KNOXVILLE, Tenn. — With Easter on the way, some places of worship are reflecting on what this past year has meant for their faith, after overcoming new challenges from the COVID-19 pandemic.
Plenty has changed, but other aspects have stayed the same.
In 2020, three local pastors gave insight into how things were going during Holy Week within their own congregations. In 2021, each spoke again to compare the two Easters spent in a pandemic.
During Holy Week and Easter Sunday in 2020, church parking lots were empty and congregations tuned in online instead.
"Easter Sunday was me and a cameraman in the back of the room, and so I just kind of preached to that guy," said Dan Spencer, the lead pastor at First Baptist Church Sevierville.
This year's worship will be different than last, in more ways than one. Some places of worship will have the chance to gather in person, celebrating the holiday.
"We're meeting again, which is great, I mean, there's just something about being together and singing together God's presence," said Jaime Goldenberg, the head pastor at Transformation Church in Knoxville.
The pastors said did not feel the same last year, when the COVID-19 pandemic prevented gatherings during Easter. They said that in the thick of the pandemic, there was more uncertainty about the future.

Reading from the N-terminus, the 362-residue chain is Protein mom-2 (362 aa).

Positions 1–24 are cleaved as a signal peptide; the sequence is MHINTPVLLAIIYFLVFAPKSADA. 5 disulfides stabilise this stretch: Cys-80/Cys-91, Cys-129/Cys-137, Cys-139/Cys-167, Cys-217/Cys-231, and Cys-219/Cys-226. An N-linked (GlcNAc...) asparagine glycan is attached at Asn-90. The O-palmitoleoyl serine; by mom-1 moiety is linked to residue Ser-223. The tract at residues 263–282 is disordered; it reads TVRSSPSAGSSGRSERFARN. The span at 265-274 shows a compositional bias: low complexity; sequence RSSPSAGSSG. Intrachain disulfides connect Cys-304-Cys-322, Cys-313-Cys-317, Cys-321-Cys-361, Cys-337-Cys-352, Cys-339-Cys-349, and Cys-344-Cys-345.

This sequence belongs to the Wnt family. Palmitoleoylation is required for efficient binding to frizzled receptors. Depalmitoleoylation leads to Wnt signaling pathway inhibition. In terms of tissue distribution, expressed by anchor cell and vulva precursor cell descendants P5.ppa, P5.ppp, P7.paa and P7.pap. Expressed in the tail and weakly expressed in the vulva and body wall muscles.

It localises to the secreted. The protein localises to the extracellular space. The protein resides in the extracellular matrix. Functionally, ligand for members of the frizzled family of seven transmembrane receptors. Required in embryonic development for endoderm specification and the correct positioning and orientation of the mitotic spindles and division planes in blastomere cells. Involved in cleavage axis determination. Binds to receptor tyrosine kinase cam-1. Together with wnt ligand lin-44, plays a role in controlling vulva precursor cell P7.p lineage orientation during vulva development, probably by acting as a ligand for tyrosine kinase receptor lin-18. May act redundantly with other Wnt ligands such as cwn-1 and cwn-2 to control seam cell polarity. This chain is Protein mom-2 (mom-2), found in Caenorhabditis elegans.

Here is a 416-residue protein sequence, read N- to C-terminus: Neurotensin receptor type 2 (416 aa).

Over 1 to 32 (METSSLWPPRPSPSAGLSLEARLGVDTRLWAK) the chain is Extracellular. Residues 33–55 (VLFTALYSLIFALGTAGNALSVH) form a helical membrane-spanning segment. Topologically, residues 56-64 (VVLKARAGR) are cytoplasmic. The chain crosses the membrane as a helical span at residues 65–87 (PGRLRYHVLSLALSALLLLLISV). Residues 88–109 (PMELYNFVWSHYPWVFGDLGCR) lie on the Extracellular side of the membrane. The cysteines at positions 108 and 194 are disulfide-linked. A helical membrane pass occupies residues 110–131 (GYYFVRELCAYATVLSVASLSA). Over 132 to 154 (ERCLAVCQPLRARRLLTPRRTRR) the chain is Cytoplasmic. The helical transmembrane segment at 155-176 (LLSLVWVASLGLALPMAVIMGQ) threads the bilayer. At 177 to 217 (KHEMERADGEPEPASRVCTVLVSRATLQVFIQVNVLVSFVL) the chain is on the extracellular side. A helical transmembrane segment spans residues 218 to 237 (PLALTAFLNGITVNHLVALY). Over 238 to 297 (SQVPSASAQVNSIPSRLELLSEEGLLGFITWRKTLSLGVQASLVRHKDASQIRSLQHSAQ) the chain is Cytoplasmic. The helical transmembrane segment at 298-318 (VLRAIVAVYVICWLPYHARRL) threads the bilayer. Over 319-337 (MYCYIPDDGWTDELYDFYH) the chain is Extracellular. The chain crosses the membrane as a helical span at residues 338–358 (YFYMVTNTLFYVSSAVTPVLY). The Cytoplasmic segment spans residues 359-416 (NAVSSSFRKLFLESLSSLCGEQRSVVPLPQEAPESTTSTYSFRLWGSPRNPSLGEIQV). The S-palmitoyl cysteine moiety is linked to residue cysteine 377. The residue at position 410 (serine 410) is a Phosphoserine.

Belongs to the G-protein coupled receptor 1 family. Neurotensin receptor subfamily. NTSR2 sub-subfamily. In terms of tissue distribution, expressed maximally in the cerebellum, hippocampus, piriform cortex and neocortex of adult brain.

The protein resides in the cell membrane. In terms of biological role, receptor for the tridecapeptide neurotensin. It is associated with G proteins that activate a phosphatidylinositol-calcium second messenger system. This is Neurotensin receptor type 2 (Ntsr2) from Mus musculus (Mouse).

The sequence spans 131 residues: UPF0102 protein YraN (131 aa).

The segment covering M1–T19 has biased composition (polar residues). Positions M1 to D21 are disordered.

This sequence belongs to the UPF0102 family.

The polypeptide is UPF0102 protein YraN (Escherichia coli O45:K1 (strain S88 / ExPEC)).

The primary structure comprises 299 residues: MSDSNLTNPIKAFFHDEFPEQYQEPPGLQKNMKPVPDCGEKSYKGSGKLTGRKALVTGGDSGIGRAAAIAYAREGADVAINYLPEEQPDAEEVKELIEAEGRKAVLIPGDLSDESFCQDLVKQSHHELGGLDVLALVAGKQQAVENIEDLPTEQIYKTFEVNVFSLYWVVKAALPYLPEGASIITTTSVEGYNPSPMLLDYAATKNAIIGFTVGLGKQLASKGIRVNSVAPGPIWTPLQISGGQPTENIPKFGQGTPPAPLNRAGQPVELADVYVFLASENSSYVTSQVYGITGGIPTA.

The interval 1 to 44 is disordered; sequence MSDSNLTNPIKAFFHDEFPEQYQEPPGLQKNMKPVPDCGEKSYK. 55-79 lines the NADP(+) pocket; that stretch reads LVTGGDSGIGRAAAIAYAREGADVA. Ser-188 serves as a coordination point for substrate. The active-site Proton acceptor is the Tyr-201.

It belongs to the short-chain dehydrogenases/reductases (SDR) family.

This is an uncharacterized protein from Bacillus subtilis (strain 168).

Father Joe Reed at St. John Neumann Catholic Church in Farragut said for a while there were just priests in the parish, and the staff had to use iPads to show the service.
"So one of the little purposes, or good things, that can come out of even trying and strange times is the fact that we see that the Lord is with us through it all," Reed said in 2020.
Now, the church has upgraded its camera and streaming equipment. It's better equipped to handle virtual worship services, and Reed's previous sentiment stayed the same.
"We're just at a different point in it," Reed said. "We start to see the glory of the Lord a little more clearly because we're gradually able to feel more relief."
While it can hurt to look back, it's powerful to see where they came from.
"We don't have the cure, but we have the answer — and that's Jesus," Goldenberg said in 2020.
He said he remembers thinking the pandemic would pass through in a month or two.
"I think now we've learned and we've seen God's been faithful in the whole thing," Goldenberg said.
The pastors all said that technology has stuck around in their congregations, helping to grow the crowds that tune in to listen to them speak. The technology isn't all that stuck around through the year, too.
They also said faith, hope and love helped through such a chaotic year so they could see Easter 2021.
"Unprecedented times call for unprecedented faith," Spencer said in 2020.
"If we focus on doing what's best, and what's most effective, what glorifies God the most, then that's really going to be our future," Spencer said in 2021.
These pastors hope in another year, pews and sanctuaries will be filled for good.
Many churches have started having communion again and are even adding more services for Easter weekend to space crowds out.